Indepth Arts News: |
"Sturtevant: Push and Shove"
2005-05-06 until 2005-06-16
Perry Rubenstein Gallery
New York, NY,
USA United States of America
Perry Rubenstein Gallery is pleased to announce that renowned artist Sturtevant will be the subject of a solo show this May in both the 23rd and 24th Street galleries. This large-scale exhibition marks the artists first major solo show in New York in nearly 10 years. Working alongside her contemporaries beginning in the mid-1960s, Sturtevant (born 1930 in Lakewood, Ohio) is best known for her repetition of works by Andy Warhol, Frank Stella, Claus Oldenburg, Jasper Johns and Joseph Beuys, among others. Exploring originality, copy, fake, replica and simulacra, her work has been a meditation as much as a provocation on such concepts, continuing to garner attention in her forty years of practice from both the fields of art history and philosophy.
The exhibition will include an installation of Marcel Duchamp’s 1200 coal bags, approximately ten ready-made objects, and the film Nude Descending the Staircase produced in 1967. In the 24th Street space, the artist will premiere a seven-channel video installation, The Dark Threat of Absence/ Fragmented and Sliced (2003).
In September 2004, Sturtevant was the focus of a major museum show, “The Brutal Truth”, at the Museum fur Moderne Kunst(MMK), Frankfurt, Germany, marking Sturtevant’s first extensive museum survey. The exhibition featured over 140 artworks by the artist spanning four decades of work. To accompany the MMK exhibition a book designed by the artist has been published containing facsimile handwritten notes, an interview with John Waters, texts by Bernard Blistčne, Udo Kittelmann and Mario Kramer, and reproductions of the exhibited works. A second volume has recently been published and is a catalogue raisonné of the artist’s paintings, sculptures, film and video works.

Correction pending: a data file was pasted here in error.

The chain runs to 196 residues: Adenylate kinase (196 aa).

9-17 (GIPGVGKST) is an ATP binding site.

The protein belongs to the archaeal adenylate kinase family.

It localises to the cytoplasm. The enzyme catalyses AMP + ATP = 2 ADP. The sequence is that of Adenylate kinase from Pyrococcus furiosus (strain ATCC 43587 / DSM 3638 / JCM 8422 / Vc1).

From May 11 until July 10, 2005, selections from “Sturtevant: The Brutal Truth” will travelto MIT’s List Visual Arts Center, Cambridge, MA.
Over the past forty years, Sturtevant has been making use of perhaps the most radical work of her generation, adhering to a rigorous conceptual strategy. In 1964, she decided to repeat contemporary works by her artist colleagues and to avail herself of these as a source and catalyst for “expanding and developing current aesthetic ideas, examining the concept of originality and exploring the relationship between original and originality, as well as accessing space for new thinking” (Sturtevant). The remarkable thing about this is that Sturtevant chose works that have since become “icons” in the more recent history of art. By repeating existing works, Sturtevant achieves an absolutely intriguing effect, so that one could turn American art critic Alan R. Solomon’s question: “Is it a flag or is it a painting?” into “Is it a Johns or is it a Sturtevant?” As the artist herself says: “The brutal truth of this work is that it is not a copy.” Like no other artist before her, Sturtevant poses the question of the true value of art in the art business, of authorship, of the genuinely creative role, and puts the terms “original” and “originality” up for debate. Her work, which includes painting, sculpture, drawing, photography, film and video, is still capable of emotionally and intellectually provoking viewers, as she holds up the mirror to the (art) world so that it can recognize what it is.
“Art Awards 2005,” presented annually by Beaux Arts Magazine, has awarded Sturtevant“ Best International Exposition” for “Sturtevant: The Brutal Truth” curated by UdoKittelmann at the Museum of Modern Art, Frankfurt, Germany. This prize is given annually in Paris, the city Sturtevant has called home since the mid 1970s.
“Sturtevant: The Brutal Truth” was selected Best International Exposition 2005 by an international committee from among other nominees including: “The Unilever Series: Olafur Eliasson—The Weather Project” at the Tate Modern, London; “Minimal Future” at the Museum of Contemporary Art, Los Angeles; “Utopia Station,” Haus der Kunst, Munich; and, “Manifesta 5,” San Sebastian. “Sturtevant: The Brutal Truth” was selected by a 13-member international jury including: Hans-Ulrich Obrist, of the Museum of Modern Art de la Ville, Paris; Beatrix Ruf, director of Kunsthalle, Zurich; Toby Webster of The Modern Institute, Glasgow, among others.